The Farnborough Park Project

September/October 2012

Back to Project Contents and Introduction

After completing the two digs in Church Oakal the timetable for the M.A. was such that most of September had to be given over to writing up my dissertation, it can be read here. there was one brief foray into the great outdoors to take some measurements of the cascade that emptied into the Oval Pond from Sourland Pond. this monument is in particularly bad shape and we didn't even try for a complete measured survey, largely because  much of it was masked by fallen trees in a rather precarious state. Still it was possible to get enough information to attempt the reconstruction below.

The cascade into the oval pool, photo by Chris Mitchell, isometric reconstruction by Stephen Wass

As part of the final research for this we consulted a range of relevant documents at the Warwick County Record Office, one of the most interesting of them being an anonymous poem sent to the Reverend Charles Holbech in 1810 and entitled, 'The Lamentation for the Botanic Garden at Farnborough'.

Mid-October saw us in a position to undertake the final set of investigations in the field with a couple of very small scale excavations on two possible mill sites:

DIG DIARY- The Paddock A site
Monday October 15th to Tuesday October 16th. 2012

As the Paddock was now clear of cattle and the site lay within a part of the estate to which public access was not normally allowed we were spared the complications of fencing. On Monday morning we cleared a little undergrowth and set out a small 2 metres by 1 metre trench. As always, the turf - such as it was - and topsoil, were carefully removed and set aside for re-instatement. Once the loose material had been troweled away it was clear we had dropped down onto the site of another fairly recent bonfire with lots of broken brown glass - some of partially melted. We had just started to plan this when the rain began to pour down so it was time to evacuate the site and hope for better weather tomorrow.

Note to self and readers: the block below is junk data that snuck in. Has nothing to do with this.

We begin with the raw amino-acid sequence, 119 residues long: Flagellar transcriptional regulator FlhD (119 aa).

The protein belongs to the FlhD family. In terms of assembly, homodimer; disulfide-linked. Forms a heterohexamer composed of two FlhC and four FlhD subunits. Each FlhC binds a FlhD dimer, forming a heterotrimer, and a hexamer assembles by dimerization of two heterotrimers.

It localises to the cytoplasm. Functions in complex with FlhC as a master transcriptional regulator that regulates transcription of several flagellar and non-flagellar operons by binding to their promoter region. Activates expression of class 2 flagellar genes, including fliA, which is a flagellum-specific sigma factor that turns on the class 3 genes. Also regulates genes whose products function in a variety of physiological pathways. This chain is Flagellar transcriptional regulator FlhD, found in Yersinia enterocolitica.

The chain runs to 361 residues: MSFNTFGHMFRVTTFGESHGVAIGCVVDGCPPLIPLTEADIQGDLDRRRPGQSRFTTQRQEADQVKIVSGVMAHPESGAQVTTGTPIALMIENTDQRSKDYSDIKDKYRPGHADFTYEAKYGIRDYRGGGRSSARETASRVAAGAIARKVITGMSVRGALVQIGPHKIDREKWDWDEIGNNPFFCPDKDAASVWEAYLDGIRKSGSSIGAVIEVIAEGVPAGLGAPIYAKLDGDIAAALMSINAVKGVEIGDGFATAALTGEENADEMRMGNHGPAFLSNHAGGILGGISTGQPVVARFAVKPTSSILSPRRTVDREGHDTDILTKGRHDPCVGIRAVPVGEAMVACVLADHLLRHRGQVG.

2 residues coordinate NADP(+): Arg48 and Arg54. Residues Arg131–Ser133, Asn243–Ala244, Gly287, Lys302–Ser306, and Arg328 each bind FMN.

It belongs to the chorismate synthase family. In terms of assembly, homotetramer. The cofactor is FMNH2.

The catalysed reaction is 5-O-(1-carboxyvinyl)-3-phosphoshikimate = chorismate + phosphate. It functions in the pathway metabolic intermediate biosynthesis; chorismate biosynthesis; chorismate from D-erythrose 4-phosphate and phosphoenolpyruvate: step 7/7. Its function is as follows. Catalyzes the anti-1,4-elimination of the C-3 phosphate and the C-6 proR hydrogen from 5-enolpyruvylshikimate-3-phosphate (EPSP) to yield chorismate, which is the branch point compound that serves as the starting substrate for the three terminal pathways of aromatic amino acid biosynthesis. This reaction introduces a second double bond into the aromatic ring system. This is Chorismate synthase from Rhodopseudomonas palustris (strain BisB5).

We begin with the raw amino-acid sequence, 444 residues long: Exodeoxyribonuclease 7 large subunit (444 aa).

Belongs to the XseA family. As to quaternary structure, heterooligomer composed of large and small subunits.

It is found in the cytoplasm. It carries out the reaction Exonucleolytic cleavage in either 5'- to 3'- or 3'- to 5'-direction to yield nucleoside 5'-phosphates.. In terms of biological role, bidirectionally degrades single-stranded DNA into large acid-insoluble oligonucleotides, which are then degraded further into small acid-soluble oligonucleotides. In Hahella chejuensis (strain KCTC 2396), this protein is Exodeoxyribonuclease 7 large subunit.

The area marked out and the turf cut, view looking north across the first channel.

Tuesday October 16th.

On Tuesday morning we returned to the site despite the strong wind that was blowing and spent the morning moving the bonfire deposit. this particular fire seems to have been associated with camping, perhaps a trip that went wrong for amongst the charcoal and bottle glass was enough metalwork; eyelets, tent pegs and guy-rope tighteners (Do they have a proper name?) to indicate that someone had burnt a tent here!  blow that we ran into a tangled mass of roots and as it was not part of our brief to damage the local flora we were forced to abandon the trench at that point. However, it seems clear that there were no stone or brick buildings on the site but the possibility remains open a timber frame structure based on earth fast posts as we saw in Romania.

Dig          Dig
View looking north, site of the bonfire                                                                                            View looking south, the roots start to emerge.

A small mill in Romania with a very light 'foot print'.